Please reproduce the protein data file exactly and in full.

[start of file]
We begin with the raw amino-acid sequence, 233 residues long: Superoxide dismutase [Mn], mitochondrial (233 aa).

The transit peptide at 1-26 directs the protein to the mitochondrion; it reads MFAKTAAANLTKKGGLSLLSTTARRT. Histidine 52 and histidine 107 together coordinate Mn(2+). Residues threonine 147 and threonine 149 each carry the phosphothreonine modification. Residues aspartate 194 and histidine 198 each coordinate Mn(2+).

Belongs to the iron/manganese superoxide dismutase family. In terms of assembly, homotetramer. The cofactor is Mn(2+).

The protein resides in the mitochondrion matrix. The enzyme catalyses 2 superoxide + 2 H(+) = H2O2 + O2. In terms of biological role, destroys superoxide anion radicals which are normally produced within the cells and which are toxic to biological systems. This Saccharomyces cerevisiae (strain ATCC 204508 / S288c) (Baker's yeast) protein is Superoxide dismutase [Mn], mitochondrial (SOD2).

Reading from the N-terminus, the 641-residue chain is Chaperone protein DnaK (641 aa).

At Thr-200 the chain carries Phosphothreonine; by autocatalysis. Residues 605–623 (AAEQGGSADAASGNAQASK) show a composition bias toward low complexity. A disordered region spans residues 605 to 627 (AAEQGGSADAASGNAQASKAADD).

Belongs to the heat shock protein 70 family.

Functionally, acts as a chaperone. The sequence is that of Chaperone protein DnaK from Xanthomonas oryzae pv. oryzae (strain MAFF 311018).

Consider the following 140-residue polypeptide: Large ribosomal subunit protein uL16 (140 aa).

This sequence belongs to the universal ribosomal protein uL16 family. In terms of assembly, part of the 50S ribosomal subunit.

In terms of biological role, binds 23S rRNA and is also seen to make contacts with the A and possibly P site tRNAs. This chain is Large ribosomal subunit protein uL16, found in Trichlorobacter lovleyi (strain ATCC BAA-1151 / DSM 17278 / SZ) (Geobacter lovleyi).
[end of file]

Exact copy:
We begin with the raw amino-acid sequence, 233 residues long: Superoxide dismutase [Mn], mitochondrial (233 aa).

The transit peptide at 1-26 directs the protein to the mitochondrion; it reads MFAKTAAANLTKKGGLSLLSTTARRT. Histidine 52 and histidine 107 together coordinate Mn(2+). Residues threonine 147 and threonine 149 each carry the phosphothreonine modification. Residues aspartate 194 and histidine 198 each coordinate Mn(2+).

Belongs to the iron/manganese superoxide dismutase family. In terms of assembly, homotetramer. The cofactor is Mn(2+).

The protein resides in the mitochondrion matrix. The enzyme catalyses 2 superoxide + 2 H(+) = H2O2 + O2. In terms of biological role, destroys superoxide anion radicals which are normally produced within the cells and which are toxic to biological systems. This Saccharomyces cerevisiae (strain ATCC 204508 / S288c) (Baker's yeast) protein is Superoxide dismutase [Mn], mitochondrial (SOD2).

Reading from the N-terminus, the 641-residue chain is Chaperone protein DnaK (641 aa).

At Thr-200 the chain carries Phosphothreonine; by autocatalysis. Residues 605–623 (AAEQGGSADAASGNAQASK) show a composition bias toward low complexity. A disordered region spans residues 605 to 627 (AAEQGGSADAASGNAQASKAADD).

Belongs to the heat shock protein 70 family.

Functionally, acts as a chaperone. The sequence is that of Chaperone protein DnaK from Xanthomonas oryzae pv. oryzae (strain MAFF 311018).

Consider the following 140-residue polypeptide: Large ribosomal subunit protein uL16 (140 aa).

This sequence belongs to the universal ribosomal protein uL16 family. In terms of assembly, part of the 50S ribosomal subunit.

In terms of biological role, binds 23S rRNA and is also seen to make contacts with the A and possibly P site tRNAs. This chain is Large ribosomal subunit protein uL16, found in Trichlorobacter lovleyi (strain ATCC BAA-1151 / DSM 17278 / SZ) (Geobacter lovleyi).